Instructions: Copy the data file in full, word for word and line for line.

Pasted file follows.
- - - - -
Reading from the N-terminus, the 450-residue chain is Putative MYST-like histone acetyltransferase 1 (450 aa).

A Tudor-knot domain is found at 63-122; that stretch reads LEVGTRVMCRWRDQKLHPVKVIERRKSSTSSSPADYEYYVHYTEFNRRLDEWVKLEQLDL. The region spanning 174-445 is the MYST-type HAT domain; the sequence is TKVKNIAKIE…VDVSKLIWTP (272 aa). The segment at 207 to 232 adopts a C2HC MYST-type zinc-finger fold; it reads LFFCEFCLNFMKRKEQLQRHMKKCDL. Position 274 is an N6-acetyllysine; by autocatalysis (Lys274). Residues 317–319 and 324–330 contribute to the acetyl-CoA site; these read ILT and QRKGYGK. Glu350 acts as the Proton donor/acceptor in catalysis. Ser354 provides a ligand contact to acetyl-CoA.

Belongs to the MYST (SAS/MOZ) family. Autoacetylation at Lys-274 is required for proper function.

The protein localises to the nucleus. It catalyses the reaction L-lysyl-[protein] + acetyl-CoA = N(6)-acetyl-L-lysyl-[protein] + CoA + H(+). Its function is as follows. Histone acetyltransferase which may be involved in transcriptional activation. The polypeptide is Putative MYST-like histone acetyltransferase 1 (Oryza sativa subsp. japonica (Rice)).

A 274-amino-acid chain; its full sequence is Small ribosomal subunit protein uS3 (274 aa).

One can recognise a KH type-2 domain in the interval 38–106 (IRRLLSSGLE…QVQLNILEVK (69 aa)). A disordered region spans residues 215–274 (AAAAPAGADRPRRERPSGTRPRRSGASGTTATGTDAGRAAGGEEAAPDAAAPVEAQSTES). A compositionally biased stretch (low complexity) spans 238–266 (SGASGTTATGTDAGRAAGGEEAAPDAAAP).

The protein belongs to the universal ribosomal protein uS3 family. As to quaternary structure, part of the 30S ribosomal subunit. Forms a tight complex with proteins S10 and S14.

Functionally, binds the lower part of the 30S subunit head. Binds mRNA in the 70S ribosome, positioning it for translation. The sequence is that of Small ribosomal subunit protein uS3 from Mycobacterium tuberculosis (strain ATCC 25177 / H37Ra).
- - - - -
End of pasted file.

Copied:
Reading from the N-terminus, the 450-residue chain is Putative MYST-like histone acetyltransferase 1 (450 aa).

A Tudor-knot domain is found at 63-122; that stretch reads LEVGTRVMCRWRDQKLHPVKVIERRKSSTSSSPADYEYYVHYTEFNRRLDEWVKLEQLDL. The region spanning 174-445 is the MYST-type HAT domain; the sequence is TKVKNIAKIE…VDVSKLIWTP (272 aa). The segment at 207 to 232 adopts a C2HC MYST-type zinc-finger fold; it reads LFFCEFCLNFMKRKEQLQRHMKKCDL. Position 274 is an N6-acetyllysine; by autocatalysis (Lys274). Residues 317–319 and 324–330 contribute to the acetyl-CoA site; these read ILT and QRKGYGK. Glu350 acts as the Proton donor/acceptor in catalysis. Ser354 provides a ligand contact to acetyl-CoA.

Belongs to the MYST (SAS/MOZ) family. Autoacetylation at Lys-274 is required for proper function.

The protein localises to the nucleus. It catalyses the reaction L-lysyl-[protein] + acetyl-CoA = N(6)-acetyl-L-lysyl-[protein] + CoA + H(+). Its function is as follows. Histone acetyltransferase which may be involved in transcriptional activation. The polypeptide is Putative MYST-like histone acetyltransferase 1 (Oryza sativa subsp. japonica (Rice)).

A 274-amino-acid chain; its full sequence is Small ribosomal subunit protein uS3 (274 aa).

One can recognise a KH type-2 domain in the interval 38–106 (IRRLLSSGLE…QVQLNILEVK (69 aa)). A disordered region spans residues 215–274 (AAAAPAGADRPRRERPSGTRPRRSGASGTTATGTDAGRAAGGEEAAPDAAAPVEAQSTES). A compositionally biased stretch (low complexity) spans 238–266 (SGASGTTATGTDAGRAAGGEEAAPDAAAP).

The protein belongs to the universal ribosomal protein uS3 family. As to quaternary structure, part of the 30S ribosomal subunit. Forms a tight complex with proteins S10 and S14.

Functionally, binds the lower part of the 30S subunit head. Binds mRNA in the 70S ribosome, positioning it for translation. The sequence is that of Small ribosomal subunit protein uS3 from Mycobacterium tuberculosis (strain ATCC 25177 / H37Ra).